As you can see, players will be trying to kill each other by throwing crates at each other. The game will be kinda like Towerfall in which 1 hit kills you and the game consists of multiple switching maps. Overall, I’m happy with where I am and I see myself as past the halfway mark. All I need to do is finish a few sprites, make a title and a few maps, implement death and a scoring system, and make sound effects and music. The only problem I foresee is making the music for this game. (I’m 100% not a musician and I suck at everything music.) Anyway, that’s really it.
I decided to take part in LD30 a bit late, but here it goes… I am making a space trading game using Haxeflixel under Flash Develop.
My main issue now is the inventory management, that I did not forethink enough, so I will have to refactor things towards more mapping. I feel like haxe enums and typedef would be useful here, but 2 days are not enough to play with those… Since I got stuck tonight, did work on the GFX and the UI.
I guess I won’t be able to make the original plan, which was to have several ships to manage, to transport people as well as goods, and to defend against space pirates…But got to cut things off! At least, I hope I’ll have time to add some more merchandizes and GFX.
Good night to all, and rest well before day #2!
Day two was full of silly bugs, programming AI, monster animations, and map generation. Here’s a screen shot demoing the fruits of our labor:
Hopefully we’ll have all this world stuff wrapped up tomorrow so that we can get some of the fun stuff in like shooting and downloading data!
p.s. there will be stargates
Just a quick test to see how collisions and blocks exploding will work…
The theme for LD 9 was “Build the level you play”. The premise is that you’re some god or something whose sole purpose in life is to control the path of some space fish, guiding them through gates that changes their colour, and get at least some set number of fish to go through the spectrum in each level. You control their path by creating planets, of course. Planets attract fish using the laws of gravity.
This is actually the first game where I’ve used OpenGL, apart from some small fiddling. (This also made it easy to make the game window freely resizable with hardware scaling, and I made sure the window always keeps the correct aspect ratio by inserting black borders where appropriate. Incorrect aspect ratios are always annoying.)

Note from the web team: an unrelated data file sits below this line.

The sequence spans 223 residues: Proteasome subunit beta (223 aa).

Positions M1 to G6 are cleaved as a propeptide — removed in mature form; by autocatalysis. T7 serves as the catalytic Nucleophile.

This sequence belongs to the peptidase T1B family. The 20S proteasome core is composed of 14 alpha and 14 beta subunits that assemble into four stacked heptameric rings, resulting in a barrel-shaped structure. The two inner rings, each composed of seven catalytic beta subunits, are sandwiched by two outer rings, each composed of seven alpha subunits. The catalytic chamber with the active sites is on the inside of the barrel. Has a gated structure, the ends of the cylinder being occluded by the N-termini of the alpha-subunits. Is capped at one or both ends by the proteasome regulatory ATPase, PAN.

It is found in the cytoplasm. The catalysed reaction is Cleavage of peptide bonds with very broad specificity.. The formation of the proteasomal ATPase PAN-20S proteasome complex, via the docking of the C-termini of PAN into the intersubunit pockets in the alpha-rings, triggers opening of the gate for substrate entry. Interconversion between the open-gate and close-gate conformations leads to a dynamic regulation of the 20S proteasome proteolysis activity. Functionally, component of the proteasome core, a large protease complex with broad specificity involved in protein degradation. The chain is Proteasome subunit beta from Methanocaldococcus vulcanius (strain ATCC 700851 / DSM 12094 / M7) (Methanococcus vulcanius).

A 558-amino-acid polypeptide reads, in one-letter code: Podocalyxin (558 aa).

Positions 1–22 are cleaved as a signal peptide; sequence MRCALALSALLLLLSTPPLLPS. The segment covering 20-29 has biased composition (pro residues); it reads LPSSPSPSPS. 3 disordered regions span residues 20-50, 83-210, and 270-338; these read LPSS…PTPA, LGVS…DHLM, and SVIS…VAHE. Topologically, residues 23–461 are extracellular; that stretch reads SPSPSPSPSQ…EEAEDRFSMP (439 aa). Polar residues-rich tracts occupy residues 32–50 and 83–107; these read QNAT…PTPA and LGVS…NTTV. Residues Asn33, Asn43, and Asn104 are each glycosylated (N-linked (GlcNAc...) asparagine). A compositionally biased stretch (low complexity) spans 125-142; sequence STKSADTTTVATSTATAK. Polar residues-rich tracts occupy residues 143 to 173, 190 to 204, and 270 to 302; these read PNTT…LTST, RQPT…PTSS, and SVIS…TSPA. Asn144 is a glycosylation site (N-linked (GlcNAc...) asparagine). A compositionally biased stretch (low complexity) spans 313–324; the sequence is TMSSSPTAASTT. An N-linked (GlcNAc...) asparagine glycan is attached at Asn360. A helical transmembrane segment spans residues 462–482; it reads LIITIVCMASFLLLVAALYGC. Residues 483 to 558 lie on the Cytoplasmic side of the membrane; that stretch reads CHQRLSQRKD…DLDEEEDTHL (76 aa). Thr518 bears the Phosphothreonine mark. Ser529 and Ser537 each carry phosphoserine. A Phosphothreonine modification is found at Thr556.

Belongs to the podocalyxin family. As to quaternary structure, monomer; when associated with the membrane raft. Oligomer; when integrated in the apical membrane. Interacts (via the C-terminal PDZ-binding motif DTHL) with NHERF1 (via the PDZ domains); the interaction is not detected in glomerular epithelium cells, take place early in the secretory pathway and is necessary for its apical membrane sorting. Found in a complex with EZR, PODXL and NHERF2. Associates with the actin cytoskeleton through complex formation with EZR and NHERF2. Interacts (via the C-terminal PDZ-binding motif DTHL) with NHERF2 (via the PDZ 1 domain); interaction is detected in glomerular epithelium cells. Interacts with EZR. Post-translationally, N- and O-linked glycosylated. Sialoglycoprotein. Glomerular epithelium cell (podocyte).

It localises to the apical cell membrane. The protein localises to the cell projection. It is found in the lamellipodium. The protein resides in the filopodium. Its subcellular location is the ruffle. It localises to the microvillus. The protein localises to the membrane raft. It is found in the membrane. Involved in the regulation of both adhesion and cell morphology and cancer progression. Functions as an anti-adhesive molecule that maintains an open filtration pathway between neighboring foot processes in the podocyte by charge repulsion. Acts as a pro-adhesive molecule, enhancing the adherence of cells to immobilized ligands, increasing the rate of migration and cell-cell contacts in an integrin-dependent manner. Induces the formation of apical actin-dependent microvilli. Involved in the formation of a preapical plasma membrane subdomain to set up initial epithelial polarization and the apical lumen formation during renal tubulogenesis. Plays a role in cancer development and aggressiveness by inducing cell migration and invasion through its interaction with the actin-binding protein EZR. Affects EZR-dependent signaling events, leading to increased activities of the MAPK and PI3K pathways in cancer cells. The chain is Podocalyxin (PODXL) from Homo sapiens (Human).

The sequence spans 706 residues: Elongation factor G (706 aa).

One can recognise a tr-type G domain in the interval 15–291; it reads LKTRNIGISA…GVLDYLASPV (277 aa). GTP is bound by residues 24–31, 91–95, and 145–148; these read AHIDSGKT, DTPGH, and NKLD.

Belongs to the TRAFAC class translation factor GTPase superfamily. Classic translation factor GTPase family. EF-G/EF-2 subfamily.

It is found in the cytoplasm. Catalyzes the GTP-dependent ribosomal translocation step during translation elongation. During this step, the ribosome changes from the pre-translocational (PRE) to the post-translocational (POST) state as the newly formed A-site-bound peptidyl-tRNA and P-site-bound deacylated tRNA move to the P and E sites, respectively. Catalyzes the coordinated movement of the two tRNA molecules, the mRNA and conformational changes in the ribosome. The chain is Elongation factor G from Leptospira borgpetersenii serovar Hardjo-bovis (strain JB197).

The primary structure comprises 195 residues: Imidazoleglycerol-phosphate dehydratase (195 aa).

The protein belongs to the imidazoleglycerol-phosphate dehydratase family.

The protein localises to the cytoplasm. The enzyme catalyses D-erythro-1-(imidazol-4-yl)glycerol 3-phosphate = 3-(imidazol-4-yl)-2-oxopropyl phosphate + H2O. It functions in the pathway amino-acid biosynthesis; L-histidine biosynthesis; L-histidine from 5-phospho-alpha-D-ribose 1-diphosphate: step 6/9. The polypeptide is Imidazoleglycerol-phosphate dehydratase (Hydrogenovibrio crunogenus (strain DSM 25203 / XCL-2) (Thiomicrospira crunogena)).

That aside, this one didn’t go very well. I spent a lot of time just fiddling around with insignificant things and not getting any parts of the game done, and about midway through I changed the aesthetics from creepy-ish paper-cut-outs floating around — something which at least looked somewhat interesting — to badly drawn space fish, and also inverted the planets, for reasons which completely escapes me. I had also coded up an in-game level editor that I used to create the included levels, but this was disabled for the compo release. For a compo where the theme was “build the level you play”. WTF?! Why did I do this? I have no idea.
The gameplay itself also had its issues. I think I made the gravity a bit too “realistic”, since inserting a planet subtly effects everything — so it doesn’t really matter if you’ve fine-tuned your existing planets to perfection if you have to insert a new planet or even move an existing one, the new gravity will upset the fish and you’ll have to fine-tune again. So, while the gameplay can be fun-ish for a little while, the constant required adjustments can quickly get annoying.
After the compo I played around with visualization of gravity by using a GLSL shader, which made the game somewhat more interesting (not to mention extremely colourful). Another thing I tried, both during the compo and after, was making the planets be effected by gravity, so they’d float around too (until they collided and launched themselves at light speed off the screen), and also make the fish generate gravity, attracting other fish and planets. Somewhat fun to watch and play with, specially with gravity visualization enabled, but the game was pretty much impossible then, heh =)
Download [ Windows/source code ]
Galcon cleaned up pretty well in the compo. Here are links to my post-mortem and history. Truth be told, I’ve been making versions of this game for about 15 years now. But this version almost didn’t happen – during the theme voting for this contest I was leading a large group of people to back a different theme from swarms – I had in mind to make an Adventure Game. But since swarms won, I figured I’d try re-making Galcon again for lack of a better thing to do.
On the tech side I realized I needed to up my production going beyond what can be done with pygame. I used pyplus and swig to build C extensions for my game so that I could do some cool graphic and swarming techniques not possible within python. However this caused some trouble, I was able to submit my linux source of the game for the deadline, but due to the craziness of python extensions for windows it took me another full day of work to get it ported to windows.
After the compo I made a shareware version of the game: